Interview by Philip Montoro
Photos by Lucy Hewett
For people outside the industry, I always say, “You know what a sommelier is for wine? OK, we do that for beer.” I’ve certainly seen and had a lot of bad beer—beer that was not bad because the brewer did something wrong but because the wholesaler or retailer did something wrong. The biggest one is infected draft lines or dirty draft lines. There’s old beer, oxidized beer. There’s skunky beer. And then there’s dirty glassware.
There was a particular incident at a bar in western Colorado—the beer was bad, and the people serving it had no idea that it was bad. In fact, they had no idea that beer could be bad. Brewers are busting their asses to make great beer, and these bars just think it’s like a can of Campbell’s soup.
Cicerone Certification Program launched in January 2008. Cicerone has four levels now. The first level is Certified Beer Server, and it’s for bartenders and waitstaff. That’s the online test. We try to give them a vocabulary and a basic understanding of key flavors in beer, so that they can have an intelligent conversation with a consumer and not just say, “It’s really good, you’ll like it!”
The second level is Certified Cicerone, the third level is Advanced Cicerone, and the fourth level is Master Cicerone. There are ten masters in the whole world—three of them are non-American. We have more than 60,000 at Certified Beer Server and about 2,000 Certified Cicerones.
The Master Cicerone has a particular focus on connecting the brewing process and ingredients to the flavor of the finished beer. The things that distinguish a master are amazing tasting ability and encyclopedic style and brand knowledge. They have to be extremely adept at beer and food pairing—they basically sit down with a professional chef, and the chef says, “Here’s a food item and there’s five beers.” You’re on the spot. There are now 12 ten-minute oral exams in the master.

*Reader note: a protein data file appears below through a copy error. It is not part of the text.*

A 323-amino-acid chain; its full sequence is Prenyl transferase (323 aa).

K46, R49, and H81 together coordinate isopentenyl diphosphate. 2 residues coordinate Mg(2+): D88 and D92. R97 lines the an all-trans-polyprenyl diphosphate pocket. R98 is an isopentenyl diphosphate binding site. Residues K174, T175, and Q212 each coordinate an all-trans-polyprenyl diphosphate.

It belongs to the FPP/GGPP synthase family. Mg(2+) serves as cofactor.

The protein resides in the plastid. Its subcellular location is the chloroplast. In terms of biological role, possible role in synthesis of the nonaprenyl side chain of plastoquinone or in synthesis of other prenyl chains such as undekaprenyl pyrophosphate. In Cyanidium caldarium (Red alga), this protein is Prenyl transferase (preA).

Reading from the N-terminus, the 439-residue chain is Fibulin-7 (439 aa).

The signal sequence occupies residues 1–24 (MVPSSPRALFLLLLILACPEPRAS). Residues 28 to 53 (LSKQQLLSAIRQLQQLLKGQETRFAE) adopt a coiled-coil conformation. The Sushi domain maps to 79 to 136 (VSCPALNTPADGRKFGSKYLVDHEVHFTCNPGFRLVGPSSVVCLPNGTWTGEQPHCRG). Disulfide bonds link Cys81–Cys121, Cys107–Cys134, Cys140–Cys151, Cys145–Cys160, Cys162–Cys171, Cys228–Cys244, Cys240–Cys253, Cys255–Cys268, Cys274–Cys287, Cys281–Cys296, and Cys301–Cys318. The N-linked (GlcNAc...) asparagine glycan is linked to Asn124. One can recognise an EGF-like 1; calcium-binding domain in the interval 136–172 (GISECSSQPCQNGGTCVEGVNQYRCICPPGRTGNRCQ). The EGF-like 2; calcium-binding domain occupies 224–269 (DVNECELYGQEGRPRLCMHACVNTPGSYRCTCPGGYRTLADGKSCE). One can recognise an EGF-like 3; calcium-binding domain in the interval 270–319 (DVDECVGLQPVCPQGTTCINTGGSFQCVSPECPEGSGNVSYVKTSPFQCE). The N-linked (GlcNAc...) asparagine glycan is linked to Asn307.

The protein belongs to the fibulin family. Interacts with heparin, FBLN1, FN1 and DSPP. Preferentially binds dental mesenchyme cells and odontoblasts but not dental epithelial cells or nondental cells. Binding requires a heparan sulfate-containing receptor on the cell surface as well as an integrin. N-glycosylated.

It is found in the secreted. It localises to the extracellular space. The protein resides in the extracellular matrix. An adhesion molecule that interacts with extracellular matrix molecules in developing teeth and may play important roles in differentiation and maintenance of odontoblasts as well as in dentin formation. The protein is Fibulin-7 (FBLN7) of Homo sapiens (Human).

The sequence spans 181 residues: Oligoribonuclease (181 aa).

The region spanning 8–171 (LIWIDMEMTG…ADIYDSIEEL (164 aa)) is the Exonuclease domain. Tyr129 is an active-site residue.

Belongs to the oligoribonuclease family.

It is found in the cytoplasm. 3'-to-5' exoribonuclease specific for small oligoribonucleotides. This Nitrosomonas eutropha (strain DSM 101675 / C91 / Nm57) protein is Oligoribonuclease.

We have a standard. We have a title. If you’re a Certified Cicerone, people expect you to have this knowledge. This is all manufactured out of thin air. It was taking an idea and turning it into something that people believed in. You want them to fear the test—Certified Cicerone, the pass rate is like 40 percent.
I majored in biochemistry in college but got a job on the student newspaper. I worked as a communications person for a couple years between college and graduate school—I worked for a little oil company. Then I went to Saudi Arabia and wrote and produced video training programs for Aramco for about a year, and came back to Chicago as a product manager for Abbott Laboratories. They brought me in as a product manager for the first HIV test when it launched in the mid-80s.
I started home brewing in 1989. Goose Island had just opened, just the pub. Sieben’s brewpub, which is now Reza’s on Ontario—they used to have the brewing equipment still installed there. When I was trying to start a brewery in the 90s, I did look at that space. Quenchers on Fullerton was open—that was the specialty beer bar.
I’ve been self-employed essentially since 1990. I had my own public relations firm for a while. Ninety-six was the year that my motto was “All beer, all the time.” I shut down my PR firm, I was trying to start a brewery, I started a beer festival, and I was writing Designing Great Beers. The first time I met Mitch Steele, the head brewer at Stone, he was still working for Anheuser-Busch, and I was on my way to an Anheuser-Busch boondoggle, changing planes in Salt Lake City. I’m standing there waiting for my plane, and there’s some guy walking around the departure lounge with a copy of my book under his arm. I’m like, “Well, I gotta talk to this guy.”